The key to addressing waste in the land of plenty is to measure and show impacts.  I believe that people abhor waste when they see it.  Our challenge is not to change people, but to show them in real terms the consequences of their choices.

For example, just having an MPG calculator on our cars has changed the way that we drive them.  I am personally disappointed with how little useful feedback these gauges provide, but it’s a start.

One of the things I like about Cloud Computing is that we want to measure and reduce waste.  We get mad about waste: wasted computer time, wasted equipment, wasted power, and especially wasted time.

As we make strides to make computing and information more personal and mobile, I believe we need to include ways to show people data about the choices that they are making.  So next time you water your lawn or flush your toilet, this about what it would mean if you had the haul that water in a bucket up from a well.  Sound crazy?  That’s status quo for more people than those of us that enjoy indoor plumbing.

Blog Action Day: 10/15

In a few days, I’ll participate in Blog Action Day 2010.  I did this before from my EV blog.
This year’s topic, Water, is not directly relevant to the types of Clouds that I’m working with; however, it would make me very sad to think that we can create hyper-scale social media game platforms for lonely laptop wielding suburbanites while not putting a drop of effort into fundamental issues.  I’m sure I can conjure a tirade about it in the next few days…stay tuned.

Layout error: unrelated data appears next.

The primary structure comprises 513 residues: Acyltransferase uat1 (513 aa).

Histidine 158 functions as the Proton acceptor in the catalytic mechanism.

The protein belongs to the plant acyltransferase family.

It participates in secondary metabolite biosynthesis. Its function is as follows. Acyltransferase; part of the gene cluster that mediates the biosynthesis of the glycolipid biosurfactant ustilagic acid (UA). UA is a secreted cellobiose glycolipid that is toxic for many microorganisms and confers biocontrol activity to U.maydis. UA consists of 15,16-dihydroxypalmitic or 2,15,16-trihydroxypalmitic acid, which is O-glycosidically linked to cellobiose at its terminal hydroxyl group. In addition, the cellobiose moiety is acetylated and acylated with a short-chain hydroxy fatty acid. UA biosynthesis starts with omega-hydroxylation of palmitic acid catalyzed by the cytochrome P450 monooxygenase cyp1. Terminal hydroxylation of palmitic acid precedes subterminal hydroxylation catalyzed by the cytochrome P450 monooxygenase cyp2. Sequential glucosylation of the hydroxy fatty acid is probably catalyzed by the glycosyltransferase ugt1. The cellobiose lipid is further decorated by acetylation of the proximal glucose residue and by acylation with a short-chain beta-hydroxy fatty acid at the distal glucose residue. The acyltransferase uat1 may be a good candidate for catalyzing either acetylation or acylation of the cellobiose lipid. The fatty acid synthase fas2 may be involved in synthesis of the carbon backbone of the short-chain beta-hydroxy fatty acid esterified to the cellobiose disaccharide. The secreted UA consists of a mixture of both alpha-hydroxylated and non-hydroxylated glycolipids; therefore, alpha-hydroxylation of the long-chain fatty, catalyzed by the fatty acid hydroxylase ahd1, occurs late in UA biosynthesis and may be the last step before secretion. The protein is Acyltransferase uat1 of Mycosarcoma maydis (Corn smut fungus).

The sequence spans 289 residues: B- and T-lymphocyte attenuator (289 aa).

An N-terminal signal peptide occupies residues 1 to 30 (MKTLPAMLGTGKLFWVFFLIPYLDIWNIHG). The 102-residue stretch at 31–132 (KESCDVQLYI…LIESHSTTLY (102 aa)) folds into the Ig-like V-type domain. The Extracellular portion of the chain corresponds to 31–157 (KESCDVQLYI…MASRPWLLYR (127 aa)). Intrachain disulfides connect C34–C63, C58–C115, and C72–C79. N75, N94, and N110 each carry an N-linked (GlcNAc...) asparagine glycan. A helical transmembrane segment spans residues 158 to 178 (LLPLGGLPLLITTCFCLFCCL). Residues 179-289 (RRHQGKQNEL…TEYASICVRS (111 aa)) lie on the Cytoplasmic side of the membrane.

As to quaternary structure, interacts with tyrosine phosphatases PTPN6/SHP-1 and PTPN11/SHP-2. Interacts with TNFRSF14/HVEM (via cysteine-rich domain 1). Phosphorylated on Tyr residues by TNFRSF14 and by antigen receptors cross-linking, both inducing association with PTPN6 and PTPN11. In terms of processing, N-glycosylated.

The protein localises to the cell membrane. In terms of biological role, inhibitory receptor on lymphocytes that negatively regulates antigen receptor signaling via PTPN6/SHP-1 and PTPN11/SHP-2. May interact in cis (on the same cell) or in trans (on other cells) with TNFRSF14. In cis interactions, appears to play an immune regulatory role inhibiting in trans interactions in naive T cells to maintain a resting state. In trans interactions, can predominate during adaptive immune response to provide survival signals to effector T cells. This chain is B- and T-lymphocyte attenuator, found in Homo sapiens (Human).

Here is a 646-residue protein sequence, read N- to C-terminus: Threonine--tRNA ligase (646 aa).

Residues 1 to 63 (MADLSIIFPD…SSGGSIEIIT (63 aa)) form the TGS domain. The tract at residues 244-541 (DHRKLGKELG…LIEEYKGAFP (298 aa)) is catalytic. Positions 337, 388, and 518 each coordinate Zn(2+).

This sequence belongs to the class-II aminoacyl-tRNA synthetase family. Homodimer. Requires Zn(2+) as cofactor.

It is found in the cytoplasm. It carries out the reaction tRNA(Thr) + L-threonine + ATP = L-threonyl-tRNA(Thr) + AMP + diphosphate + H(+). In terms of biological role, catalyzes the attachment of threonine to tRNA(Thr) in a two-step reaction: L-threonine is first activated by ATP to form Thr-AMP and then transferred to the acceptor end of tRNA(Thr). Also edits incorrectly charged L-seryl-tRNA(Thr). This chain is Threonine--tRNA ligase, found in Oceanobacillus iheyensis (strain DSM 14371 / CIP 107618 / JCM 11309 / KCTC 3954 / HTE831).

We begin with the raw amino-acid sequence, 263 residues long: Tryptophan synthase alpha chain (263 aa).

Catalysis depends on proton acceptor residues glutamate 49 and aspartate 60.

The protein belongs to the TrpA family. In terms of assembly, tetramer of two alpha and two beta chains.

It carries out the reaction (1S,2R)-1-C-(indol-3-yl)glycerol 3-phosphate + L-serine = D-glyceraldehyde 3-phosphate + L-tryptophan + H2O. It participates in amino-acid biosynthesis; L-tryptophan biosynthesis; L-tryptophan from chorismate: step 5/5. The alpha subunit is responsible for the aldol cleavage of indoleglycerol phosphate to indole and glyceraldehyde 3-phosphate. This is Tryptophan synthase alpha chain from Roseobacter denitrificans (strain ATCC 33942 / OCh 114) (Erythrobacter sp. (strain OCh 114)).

Buy virtual goods at Seven-11! Zyanga offers MafiaWars burrito.

Even in the cloud provider business, we sometimes scratch our heads about how much people are willing to pay for virtual products.  A colleague was ranting enviously about a $20 virtual horse offered in World of Warcraft that sold thousands of units in the day hour it was offered.  That’s over two million dollars of revenue for a vanity accessory made of brightly colored pixels! 

In some ways, this is a generational challenge because I want to see real commodities in return for my cash.  Last week, my elementary age daughter did a grueling hour of yard work so that she could purchase some brightly colored phoenix shaped pixels Webkinz.  Normally, she’d have to buy a stuffed animal to get the unlock code but now she can bypass the plush closet dweller.  When I asked if she wanted the toy that normally accompanies the virtual goods she looked at me with the “Daddy, you are stupid but I love you anyway” look.  To her, the virtual item WAS the commodity and the toy was disposable packaging.  Upon reflection, I realized that this is a much better economic model than requiring her to purchase landfill fodder transported from sweatshops on the other side of the planet.

But I digress….

I was pumping gas today and noticed that Seven-11 is pimping concessions that are co-marketed with Zyanga.  This is not just a Zyanga advertising campaign – it is a fully integrated physical-for-virtual-goods marketing genius.  Here’s the deal: if you buy physical food from Seven-11 then I suspect that you get codes to things like unlock virtual food in FarmVille, yoyos in YoVille, and Seven-11’s to rob in MafiaWars.  They even appear to target specific foods to individual games – the MafiaWars burrito was simultaneously spooky and inspiring.

I suspect that ultimately these items will only by available by purchasing goods at Seven-11.  We’re already seeing applications like Gowalla that hope to bundle physical experiences (visiting specific stores) with coupons (free Starbucks).  It’s a logic step to assume that we’ll soon be directed to physical activities (buying a slurpee) to shape virtual experiences (bumping off a crime boss).   Since it seems like a marketer dream come true, I’m absolutely certain that you’ll see it coming to a social network near you.

So now I’m watching for the day when having physical lunch with my virtual Facebook friends may earn us some useful currency.  I wonder what that currency will be.